Wyeth, Andrew Newell
Wyeth, Andrew Newell wī´əth [key], 1917–2009, American painter, b. Chadds Ford, Pa. Wyeth's work has been enormously popular, critically acclaimed, and sometimes severely criticized since his first one-man show in 1937. He was trained by his father, the noted illustrator N. C. Wyeth, but he rejected the action-filled storytelling work of his father in favor of a quieter range of subjects and treatments. The rustic places and ordinary people of Chadds Ford and Cushing, Maine, were his principal subjects. They are portrayed in a meticulous, naturalistic style, often in watercolor or in the matte textures made possible by the use of egg tempera, in a somber palette where browns and grays predominate, and in moods frequently tinged with melancholy. The best-known of Wyeth's paintings, the bleak and iconic Christina's World (1948), is in the collection of the Museum of Modern Art, New York City. His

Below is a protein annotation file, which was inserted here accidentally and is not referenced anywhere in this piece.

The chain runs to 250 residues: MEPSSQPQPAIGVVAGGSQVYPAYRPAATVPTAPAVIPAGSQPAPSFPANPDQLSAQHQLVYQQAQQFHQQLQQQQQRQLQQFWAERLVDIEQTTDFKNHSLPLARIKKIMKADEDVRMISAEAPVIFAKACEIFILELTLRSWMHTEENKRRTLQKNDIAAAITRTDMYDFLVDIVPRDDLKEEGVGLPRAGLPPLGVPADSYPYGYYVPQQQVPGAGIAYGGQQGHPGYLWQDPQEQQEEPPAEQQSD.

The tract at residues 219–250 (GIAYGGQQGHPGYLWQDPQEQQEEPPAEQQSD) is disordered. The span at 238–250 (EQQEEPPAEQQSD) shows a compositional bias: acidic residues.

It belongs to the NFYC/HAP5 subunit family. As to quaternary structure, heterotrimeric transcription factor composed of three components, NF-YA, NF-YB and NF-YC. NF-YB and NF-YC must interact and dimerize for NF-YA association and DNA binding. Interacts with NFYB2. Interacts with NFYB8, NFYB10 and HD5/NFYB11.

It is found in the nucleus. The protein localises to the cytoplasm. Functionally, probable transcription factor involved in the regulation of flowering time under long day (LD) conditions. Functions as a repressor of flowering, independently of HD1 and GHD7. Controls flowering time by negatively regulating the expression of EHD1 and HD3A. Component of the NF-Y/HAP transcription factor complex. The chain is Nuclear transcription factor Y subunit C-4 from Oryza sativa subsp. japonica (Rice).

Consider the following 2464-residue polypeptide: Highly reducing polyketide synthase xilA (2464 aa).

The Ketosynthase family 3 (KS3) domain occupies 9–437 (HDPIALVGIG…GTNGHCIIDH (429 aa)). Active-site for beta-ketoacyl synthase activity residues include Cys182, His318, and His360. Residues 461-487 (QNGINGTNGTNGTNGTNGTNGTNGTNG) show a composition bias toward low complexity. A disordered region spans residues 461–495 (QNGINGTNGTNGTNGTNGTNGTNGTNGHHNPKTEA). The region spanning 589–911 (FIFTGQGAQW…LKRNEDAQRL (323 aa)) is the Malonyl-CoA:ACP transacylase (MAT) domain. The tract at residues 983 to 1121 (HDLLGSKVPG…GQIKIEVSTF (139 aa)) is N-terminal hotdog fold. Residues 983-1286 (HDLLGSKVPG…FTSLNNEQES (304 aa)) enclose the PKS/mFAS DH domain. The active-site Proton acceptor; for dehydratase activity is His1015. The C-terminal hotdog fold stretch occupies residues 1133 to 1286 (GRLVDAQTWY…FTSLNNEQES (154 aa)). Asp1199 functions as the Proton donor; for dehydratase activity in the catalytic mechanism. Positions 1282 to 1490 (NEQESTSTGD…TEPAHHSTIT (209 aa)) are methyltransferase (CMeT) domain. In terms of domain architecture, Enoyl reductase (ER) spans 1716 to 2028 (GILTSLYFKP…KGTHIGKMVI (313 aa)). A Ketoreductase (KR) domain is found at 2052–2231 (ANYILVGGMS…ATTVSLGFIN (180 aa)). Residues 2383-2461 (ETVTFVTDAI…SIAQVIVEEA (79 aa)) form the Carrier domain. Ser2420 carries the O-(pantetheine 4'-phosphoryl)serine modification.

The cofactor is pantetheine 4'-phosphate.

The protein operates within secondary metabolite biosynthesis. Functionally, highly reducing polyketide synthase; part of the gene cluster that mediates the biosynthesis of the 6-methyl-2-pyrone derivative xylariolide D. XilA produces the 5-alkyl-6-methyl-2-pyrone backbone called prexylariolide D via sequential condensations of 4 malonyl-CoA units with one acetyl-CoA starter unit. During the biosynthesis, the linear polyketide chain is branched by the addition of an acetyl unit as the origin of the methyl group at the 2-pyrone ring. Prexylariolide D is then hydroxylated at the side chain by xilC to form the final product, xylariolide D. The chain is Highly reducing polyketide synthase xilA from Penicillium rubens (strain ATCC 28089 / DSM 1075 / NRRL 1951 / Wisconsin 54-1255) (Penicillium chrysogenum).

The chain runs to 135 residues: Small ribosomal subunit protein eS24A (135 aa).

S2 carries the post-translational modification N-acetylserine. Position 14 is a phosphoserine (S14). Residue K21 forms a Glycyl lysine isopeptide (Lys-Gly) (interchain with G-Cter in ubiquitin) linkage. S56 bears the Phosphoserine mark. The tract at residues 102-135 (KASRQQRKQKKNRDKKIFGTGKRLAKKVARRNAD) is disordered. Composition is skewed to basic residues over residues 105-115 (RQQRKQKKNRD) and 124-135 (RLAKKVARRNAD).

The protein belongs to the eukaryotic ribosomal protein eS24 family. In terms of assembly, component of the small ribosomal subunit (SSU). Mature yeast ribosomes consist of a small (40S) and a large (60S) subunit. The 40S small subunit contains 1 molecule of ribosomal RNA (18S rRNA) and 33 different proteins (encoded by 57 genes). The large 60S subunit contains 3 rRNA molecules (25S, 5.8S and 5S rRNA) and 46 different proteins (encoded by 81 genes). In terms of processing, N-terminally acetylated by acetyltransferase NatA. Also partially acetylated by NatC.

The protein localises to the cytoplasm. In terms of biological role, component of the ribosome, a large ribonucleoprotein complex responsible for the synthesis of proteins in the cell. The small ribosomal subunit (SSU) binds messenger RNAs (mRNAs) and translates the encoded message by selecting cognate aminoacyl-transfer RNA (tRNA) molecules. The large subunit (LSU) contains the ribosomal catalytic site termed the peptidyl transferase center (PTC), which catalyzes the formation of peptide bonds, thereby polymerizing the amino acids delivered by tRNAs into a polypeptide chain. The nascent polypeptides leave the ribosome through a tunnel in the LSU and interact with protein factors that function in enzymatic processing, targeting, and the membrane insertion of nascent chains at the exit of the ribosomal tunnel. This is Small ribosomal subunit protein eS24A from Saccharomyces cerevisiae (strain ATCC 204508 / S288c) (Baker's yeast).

Jamie Wyeth (James Browning Wyeth), 1946–, b. Wilmington, Del., also is a well-known realist artist. The Brandywine River Museum in Chadds Ford has an outstanding collection of the works of all three generations of Wyeths.
Helgapictures, a large group of intimate portraits of a neighbor, painted over many years, were first shown publicly in 1986. His son,
See R. Meryman, Andrew Wyeth: A Spoken Self-Portrait (2013); his autobiography (1995); biographies by R. Meryman (1968 and 1996); G. Logsdon, Wyeth People (1971); W. M. Corn, ed., The Art of Andrew Wyeth (1973); B. J. Wyeth, Wyeth at Kuerners (1976) and Christina's World (1982); J. H. Duff, An American Vision: Three Generations of Wyeth Art (1987); J. Wilmerding, Andrew Wyeth: The Helga Pictures (1987); A. Knutson et al., Andrew Wyeth: Memory and Magic (2005); D. Cateforis, Rethinking Andrew Wyeth (2014).
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